Local organizations watching Elsa closely as storm nears Fla. landfall
CHARLOTTE, N.C. (WBTV) - As Tropical Storm Elsa approaches landfall along Florida’s west coast, there are many watching what happens in the Carolinas.
Curtis Drafton has seen mother nature’s wrath.
The Charlotte Army veteran is serving our country in a different way as the founder of the US Veterans Hall of Fame.
“With the Veterans Hall of Fame, one way we can magically do this is to show up at a storm where other people don’t have the training. Granted in the military, we aren’t trained to exactly rescue in a storm, we are trained to overcome any obstacle and get the mission complete,” Drafton said.
With other veterans part of the non-profit, Drafton has nearly nine years of rescue and relief efforts, ranging from Texas, to the Gulf Coast and down the Eastern Seaboard.
In his recovery and relief efforts to Louisiana and Florida last year, WBTV talked with him along the journey.
But usually, he’s there before the storm hits.
As Elsa nears landfall Wednesday morning, this time will be different.
“Our trailer was stolen, winds were about 75 miles per hour, it flipped over on a highway out near Pensacola, Florida. Unfortunately, vandals took over and stole our rescue gear,” Drafton said, referring to the 2020 incident.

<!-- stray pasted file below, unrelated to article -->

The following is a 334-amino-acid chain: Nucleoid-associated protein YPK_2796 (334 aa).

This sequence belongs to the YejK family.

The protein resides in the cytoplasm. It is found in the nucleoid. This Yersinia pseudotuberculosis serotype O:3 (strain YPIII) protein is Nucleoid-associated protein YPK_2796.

Now, instead of being in the thick of it all with rescue missions, he’s standing by waiting to see if Elsa turns for the worst and if they’ll be needed in relief efforts.
“Our next 24 hours are going to be highly anticipatory. What we’re doing is sitting back and really trying to see if the gauge from the National Weather Service is matching what’s on the ground,” Drafton said.
Once on the ground, Drafton said it’s all about helping those in need.
“The first thing we look at is shelter, next thing we look at is clothing and then food. A lot of times the Red Cross, Salvation Army help out in that part, but then we have other corporate partners who come to us and we partner with them,” he said.
Across the Carolinas, there are others also watching Elsa including Duke Energy and the Red Cross.
In a statement, the Red Cross says, “we are standing by to send volunteers to any areas expected to see impacts from Elsa.”
Duke Energy says they’re also monitoring conditions locally and, “With storm-related outages expected to be more severe in Duke Energy’s Florida service, the company has also released 400 Carolinas-based contract line and other support workers to support restoration efforts there.”
Full statement from Duke Energy:
“Duke Energy’s meteorologists are closely monitoring Tropical Storm Elsa and its potential impacts on our Carolinas service territory. Currently, our models indicate the greatest potential for storm-related outages east of I-95, particularly coastal communities.
We maintain a detailed storm response plan, and we have line technicians, service crews and other personnel available to respond in those communities where storm-related outages are mostly likely to occur; and additional workers are prepared to travel from other locations across the Carolinas to support restoration work, if needed.
With storm-related outages expected to be more severe in Duke Energy’s Florida service, the company has also released 400 Carolinas-based contract line and other support workers to support restoration efforts there.”
Copyright 2021 WBTV. All rights reserved.